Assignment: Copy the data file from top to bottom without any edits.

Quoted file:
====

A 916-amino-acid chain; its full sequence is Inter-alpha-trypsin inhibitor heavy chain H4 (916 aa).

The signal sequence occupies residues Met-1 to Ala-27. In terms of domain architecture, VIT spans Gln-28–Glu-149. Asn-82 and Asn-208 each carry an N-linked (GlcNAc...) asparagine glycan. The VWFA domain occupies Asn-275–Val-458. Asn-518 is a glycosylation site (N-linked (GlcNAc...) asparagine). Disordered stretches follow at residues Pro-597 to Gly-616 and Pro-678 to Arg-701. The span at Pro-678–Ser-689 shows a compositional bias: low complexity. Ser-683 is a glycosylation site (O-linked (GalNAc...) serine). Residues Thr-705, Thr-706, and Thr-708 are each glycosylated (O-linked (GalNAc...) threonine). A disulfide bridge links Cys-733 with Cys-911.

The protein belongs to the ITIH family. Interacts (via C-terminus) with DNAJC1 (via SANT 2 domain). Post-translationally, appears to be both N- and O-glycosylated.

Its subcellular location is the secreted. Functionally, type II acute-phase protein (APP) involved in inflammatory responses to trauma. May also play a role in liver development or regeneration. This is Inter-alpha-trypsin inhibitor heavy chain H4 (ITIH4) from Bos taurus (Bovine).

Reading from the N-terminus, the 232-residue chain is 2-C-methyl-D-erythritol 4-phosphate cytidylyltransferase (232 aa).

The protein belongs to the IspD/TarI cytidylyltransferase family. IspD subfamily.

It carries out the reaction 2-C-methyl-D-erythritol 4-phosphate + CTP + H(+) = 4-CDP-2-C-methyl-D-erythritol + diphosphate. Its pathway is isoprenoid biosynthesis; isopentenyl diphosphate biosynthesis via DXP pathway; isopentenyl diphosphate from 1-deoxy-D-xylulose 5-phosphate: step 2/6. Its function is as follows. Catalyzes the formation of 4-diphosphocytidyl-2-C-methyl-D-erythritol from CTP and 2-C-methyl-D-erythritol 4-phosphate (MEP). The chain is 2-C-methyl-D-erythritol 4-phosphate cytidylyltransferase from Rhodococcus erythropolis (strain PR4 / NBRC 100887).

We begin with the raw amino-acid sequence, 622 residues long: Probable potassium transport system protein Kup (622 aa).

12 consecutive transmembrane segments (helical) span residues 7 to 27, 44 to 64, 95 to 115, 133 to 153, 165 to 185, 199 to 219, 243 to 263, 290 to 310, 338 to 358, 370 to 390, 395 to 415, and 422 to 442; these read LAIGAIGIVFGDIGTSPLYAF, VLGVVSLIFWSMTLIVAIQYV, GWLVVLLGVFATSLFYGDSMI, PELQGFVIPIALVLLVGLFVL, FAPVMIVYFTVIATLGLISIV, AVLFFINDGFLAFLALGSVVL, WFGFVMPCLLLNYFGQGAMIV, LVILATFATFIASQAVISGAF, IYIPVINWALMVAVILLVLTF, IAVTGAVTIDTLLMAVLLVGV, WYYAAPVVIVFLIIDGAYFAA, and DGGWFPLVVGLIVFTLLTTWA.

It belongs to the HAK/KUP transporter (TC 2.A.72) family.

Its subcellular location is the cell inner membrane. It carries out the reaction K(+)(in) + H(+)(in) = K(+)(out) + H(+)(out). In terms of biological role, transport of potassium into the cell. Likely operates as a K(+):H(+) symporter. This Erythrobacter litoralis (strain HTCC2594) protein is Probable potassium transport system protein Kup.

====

A 916-amino-acid chain; its full sequence is Inter-alpha-trypsin inhibitor heavy chain H4 (916 aa).

The signal sequence occupies residues Met-1 to Ala-27. In terms of domain architecture, VIT spans Gln-28–Glu-149. Asn-82 and Asn-208 each carry an N-linked (GlcNAc...) asparagine glycan. The VWFA domain occupies Asn-275–Val-458. Asn-518 is a glycosylation site (N-linked (GlcNAc...) asparagine). Disordered stretches follow at residues Pro-597 to Gly-616 and Pro-678 to Arg-701. The span at Pro-678–Ser-689 shows a compositional bias: low complexity. Ser-683 is a glycosylation site (O-linked (GalNAc...) serine). Residues Thr-705, Thr-706, and Thr-708 are each glycosylated (O-linked (GalNAc...) threonine). A disulfide bridge links Cys-733 with Cys-911.

The protein belongs to the ITIH family. Interacts (via C-terminus) with DNAJC1 (via SANT 2 domain). Post-translationally, appears to be both N- and O-glycosylated.

Its subcellular location is the secreted. Functionally, type II acute-phase protein (APP) involved in inflammatory responses to trauma. May also play a role in liver development or regeneration. This is Inter-alpha-trypsin inhibitor heavy chain H4 (ITIH4) from Bos taurus (Bovine).

Reading from the N-terminus, the 232-residue chain is 2-C-methyl-D-erythritol 4-phosphate cytidylyltransferase (232 aa).

The protein belongs to the IspD/TarI cytidylyltransferase family. IspD subfamily.

It carries out the reaction 2-C-methyl-D-erythritol 4-phosphate + CTP + H(+) = 4-CDP-2-C-methyl-D-erythritol + diphosphate. Its pathway is isoprenoid biosynthesis; isopentenyl diphosphate biosynthesis via DXP pathway; isopentenyl diphosphate from 1-deoxy-D-xylulose 5-phosphate: step 2/6. Its function is as follows. Catalyzes the formation of 4-diphosphocytidyl-2-C-methyl-D-erythritol from CTP and 2-C-methyl-D-erythritol 4-phosphate (MEP). The chain is 2-C-methyl-D-erythritol 4-phosphate cytidylyltransferase from Rhodococcus erythropolis (strain PR4 / NBRC 100887).

We begin with the raw amino-acid sequence, 622 residues long: Probable potassium transport system protein Kup (622 aa).

12 consecutive transmembrane segments (helical) span residues 7 to 27, 44 to 64, 95 to 115, 133 to 153, 165 to 185, 199 to 219, 243 to 263, 290 to 310, 338 to 358, 370 to 390, 395 to 415, and 422 to 442; these read LAIGAIGIVFGDIGTSPLYAF, VLGVVSLIFWSMTLIVAIQYV, GWLVVLLGVFATSLFYGDSMI, PELQGFVIPIALVLLVGLFVL, FAPVMIVYFTVIATLGLISIV, AVLFFINDGFLAFLALGSVVL, WFGFVMPCLLLNYFGQGAMIV, LVILATFATFIASQAVISGAF, IYIPVINWALMVAVILLVLTF, IAVTGAVTIDTLLMAVLLVGV, WYYAAPVVIVFLIIDGAYFAA, and DGGWFPLVVGLIVFTLLTTWA.

It belongs to the HAK/KUP transporter (TC 2.A.72) family.

Its subcellular location is the cell inner membrane. It carries out the reaction K(+)(in) + H(+)(in) = K(+)(out) + H(+)(out). In terms of biological role, transport of potassium into the cell. Likely operates as a K(+):H(+) symporter. This Erythrobacter litoralis (strain HTCC2594) protein is Probable potassium transport system protein Kup.